I love looking at charts and data in relation to something to prove a point. Whenever I watch a football match I think it’s interesting to see where the team has been attacking from and where the opposition has been susceptible from.
This concept has never been more accessible as it is today, via the use of Google Analytics. Most people are familiar with the concept but are possibly unsure of how to use it. Google Analytics for all intents and purposes is a tool which can be used to monitor where your site traffic is coming from, how many are coming, how long the site is viewed for before they leave (bounce rate) and a whole host of other data.
But before we talk about Google Analytics analyse your own site.
What do you like?
What do you not like?
Obviously like with anything beauty is in the eye of the beholder so what you may like someone else may despise. It took me a while to find the layout and structure I liked; in the end I thought the current layout was aesthetically pleasing. My previous efforts were remarked (following feedback) as being difficult to read and navigate, so for the purpose of a blog site I have stuck with this. It’s not perfect and I am sure in time I will tweak it further.
Looking at Google Analytics you can devise how your site is perceived.
An easy way to see the interest in the site is via the bounce rate percentage, (this is found in the Audience Overview). If the bounce rate is relatively high (over 50-60%) it means the visitors to the site have basically jumped off the site instantaneously. Usually it means they did not find anything of interest and went elsewhere. This does not necessarily mean its all bad. For example my bounce rate is quite high however my site does not require you to change page to see previous posts. However if you feel like it is a problem for you then I would suggest making changes to the site and seeing what impact this has on your bounce rate.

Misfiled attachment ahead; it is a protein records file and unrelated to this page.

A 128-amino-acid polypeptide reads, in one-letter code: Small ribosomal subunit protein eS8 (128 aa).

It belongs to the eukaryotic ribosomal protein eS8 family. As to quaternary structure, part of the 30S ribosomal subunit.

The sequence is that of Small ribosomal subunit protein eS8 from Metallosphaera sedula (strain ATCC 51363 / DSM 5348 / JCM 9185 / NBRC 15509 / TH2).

Using the audience overview you can get a good sense of where and how your visitors are viewing the site.
For example via the Demographics section you can deduce which country traffic is coming from to the extent of a particular city. Most interesting is the System and Mobile sections. Your site has to look fine within other browsers, nowadays people use Google Chrome, Internet Explorer and Mozilla Firefox to name but a few. By making sure the site looks and performs how it is supposed to under different browsers will make sure the user experience is not spoilt.
The Mobile section is very important as nowadays we are consuming the majority of our information on the go via smartphones and tablets. There is nothing more annoying then going on a site that has not been optimised for a smartphone and this could be a key area that should be tested along with the screen resolution.
This is by no means an exhaustive list via the use of Google Analytics however this could help retain and bring new visitors to your site. Once the site is fundamentally sound then this could be then built upon with a SEO campaign.